Forum for Science, Industry and Business

Sponsored by:     3M 
Search our Site:

 

Better Control of Reproduction in Trout and Salmon May be in Aquaculture's Future

22.07.2010
Fast-growing farm-raised salmon and trout that are sterile can now be produced using a method developed by Agricultural Research Service (ARS) scientists. Blocking reproduction can enhance growth, and is important for fish being reared in situations where reproduction is undesirable.

The method allows researchers to more efficiently and reliably produce fish that have three sets of chromosomes, instead of the usual two sets. Fish with the extra set of chromosomes can't reproduce, so the energy from the food they eat is shifted from reproduction to growth. Also, cultured fish that are not capable of breeding with native populations can be stocked in natural waters.

Bigger fish for consumers and sterile fish for producers and anglers are the goals of ARS scientists who are working with the aquaculture industry on genetic methods to more efficiently produce fish that grow faster on less feed and can't reproduce in the wild.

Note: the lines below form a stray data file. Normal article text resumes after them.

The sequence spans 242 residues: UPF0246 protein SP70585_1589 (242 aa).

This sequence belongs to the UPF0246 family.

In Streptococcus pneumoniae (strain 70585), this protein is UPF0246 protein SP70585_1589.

William K. Hershberger, former research leader at the ARS National Center for Cool and Cold Water Aquaculture (NCCCWA) in Leetown, W.Va., and NCCCWA biologist Mark Hostuttler investigated the earliest stages of fish development, from fertilized egg to the two-cell stage, and developed a more effective way to produce rainbow trout that have four sets of chromosomes. Those trout are then crossed with typical fish that have two chromosome sets, yielding offspring that have the desired three sets of chromosomes.